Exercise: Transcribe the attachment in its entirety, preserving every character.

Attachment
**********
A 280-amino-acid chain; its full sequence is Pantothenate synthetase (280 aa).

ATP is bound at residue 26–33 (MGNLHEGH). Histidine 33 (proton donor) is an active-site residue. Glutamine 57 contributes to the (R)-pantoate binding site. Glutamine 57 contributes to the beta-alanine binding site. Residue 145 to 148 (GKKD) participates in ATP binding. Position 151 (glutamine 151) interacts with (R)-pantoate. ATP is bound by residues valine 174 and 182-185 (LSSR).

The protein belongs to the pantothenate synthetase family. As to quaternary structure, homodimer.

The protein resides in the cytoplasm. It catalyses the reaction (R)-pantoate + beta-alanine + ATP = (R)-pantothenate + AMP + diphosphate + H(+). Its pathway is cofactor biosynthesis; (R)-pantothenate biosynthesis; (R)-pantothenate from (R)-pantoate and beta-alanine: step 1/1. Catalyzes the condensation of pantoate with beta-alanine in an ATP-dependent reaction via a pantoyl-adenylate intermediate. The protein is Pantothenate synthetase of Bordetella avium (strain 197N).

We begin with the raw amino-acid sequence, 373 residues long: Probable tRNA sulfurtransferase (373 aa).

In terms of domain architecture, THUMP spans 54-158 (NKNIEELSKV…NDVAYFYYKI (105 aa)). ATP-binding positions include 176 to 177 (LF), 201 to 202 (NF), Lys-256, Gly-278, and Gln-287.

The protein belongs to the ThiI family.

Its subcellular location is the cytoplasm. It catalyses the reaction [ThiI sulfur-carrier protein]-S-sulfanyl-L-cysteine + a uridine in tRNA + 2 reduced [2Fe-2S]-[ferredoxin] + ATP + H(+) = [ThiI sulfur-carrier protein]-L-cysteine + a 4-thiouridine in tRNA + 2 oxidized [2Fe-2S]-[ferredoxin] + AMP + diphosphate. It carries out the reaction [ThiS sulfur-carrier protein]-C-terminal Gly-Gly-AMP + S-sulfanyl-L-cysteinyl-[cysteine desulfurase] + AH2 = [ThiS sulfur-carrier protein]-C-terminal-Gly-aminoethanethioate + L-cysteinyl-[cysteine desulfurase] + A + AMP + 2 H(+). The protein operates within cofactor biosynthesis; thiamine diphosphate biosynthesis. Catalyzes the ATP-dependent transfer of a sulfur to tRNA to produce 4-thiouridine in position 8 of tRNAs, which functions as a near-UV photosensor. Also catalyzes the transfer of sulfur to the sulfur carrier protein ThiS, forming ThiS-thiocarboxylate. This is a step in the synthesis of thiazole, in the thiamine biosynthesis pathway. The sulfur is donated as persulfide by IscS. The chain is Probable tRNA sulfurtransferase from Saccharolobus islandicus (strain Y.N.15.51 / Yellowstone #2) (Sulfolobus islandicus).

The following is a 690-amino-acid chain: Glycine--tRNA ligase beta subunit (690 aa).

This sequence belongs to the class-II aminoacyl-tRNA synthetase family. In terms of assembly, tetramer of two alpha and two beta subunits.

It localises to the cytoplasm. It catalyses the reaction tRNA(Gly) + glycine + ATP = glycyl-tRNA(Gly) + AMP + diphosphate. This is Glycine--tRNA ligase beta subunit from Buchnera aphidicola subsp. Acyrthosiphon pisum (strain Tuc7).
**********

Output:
A 280-amino-acid chain; its full sequence is Pantothenate synthetase (280 aa).

ATP is bound at residue 26–33 (MGNLHEGH). Histidine 33 (proton donor) is an active-site residue. Glutamine 57 contributes to the (R)-pantoate binding site. Glutamine 57 contributes to the beta-alanine binding site. Residue 145 to 148 (GKKD) participates in ATP binding. Position 151 (glutamine 151) interacts with (R)-pantoate. ATP is bound by residues valine 174 and 182-185 (LSSR).

The protein belongs to the pantothenate synthetase family. As to quaternary structure, homodimer.

The protein resides in the cytoplasm. It catalyses the reaction (R)-pantoate + beta-alanine + ATP = (R)-pantothenate + AMP + diphosphate + H(+). Its pathway is cofactor biosynthesis; (R)-pantothenate biosynthesis; (R)-pantothenate from (R)-pantoate and beta-alanine: step 1/1. Catalyzes the condensation of pantoate with beta-alanine in an ATP-dependent reaction via a pantoyl-adenylate intermediate. The protein is Pantothenate synthetase of Bordetella avium (strain 197N).

We begin with the raw amino-acid sequence, 373 residues long: Probable tRNA sulfurtransferase (373 aa).

In terms of domain architecture, THUMP spans 54-158 (NKNIEELSKV…NDVAYFYYKI (105 aa)). ATP-binding positions include 176 to 177 (LF), 201 to 202 (NF), Lys-256, Gly-278, and Gln-287.

The protein belongs to the ThiI family.

Its subcellular location is the cytoplasm. It catalyses the reaction [ThiI sulfur-carrier protein]-S-sulfanyl-L-cysteine + a uridine in tRNA + 2 reduced [2Fe-2S]-[ferredoxin] + ATP + H(+) = [ThiI sulfur-carrier protein]-L-cysteine + a 4-thiouridine in tRNA + 2 oxidized [2Fe-2S]-[ferredoxin] + AMP + diphosphate. It carries out the reaction [ThiS sulfur-carrier protein]-C-terminal Gly-Gly-AMP + S-sulfanyl-L-cysteinyl-[cysteine desulfurase] + AH2 = [ThiS sulfur-carrier protein]-C-terminal-Gly-aminoethanethioate + L-cysteinyl-[cysteine desulfurase] + A + AMP + 2 H(+). The protein operates within cofactor biosynthesis; thiamine diphosphate biosynthesis. Catalyzes the ATP-dependent transfer of a sulfur to tRNA to produce 4-thiouridine in position 8 of tRNAs, which functions as a near-UV photosensor. Also catalyzes the transfer of sulfur to the sulfur carrier protein ThiS, forming ThiS-thiocarboxylate. This is a step in the synthesis of thiazole, in the thiamine biosynthesis pathway. The sulfur is donated as persulfide by IscS. The chain is Probable tRNA sulfurtransferase from Saccharolobus islandicus (strain Y.N.15.51 / Yellowstone #2) (Sulfolobus islandicus).

The following is a 690-amino-acid chain: Glycine--tRNA ligase beta subunit (690 aa).

This sequence belongs to the class-II aminoacyl-tRNA synthetase family. In terms of assembly, tetramer of two alpha and two beta subunits.

It localises to the cytoplasm. It catalyses the reaction tRNA(Gly) + glycine + ATP = glycyl-tRNA(Gly) + AMP + diphosphate. This is Glycine--tRNA ligase beta subunit from Buchnera aphidicola subsp. Acyrthosiphon pisum (strain Tuc7).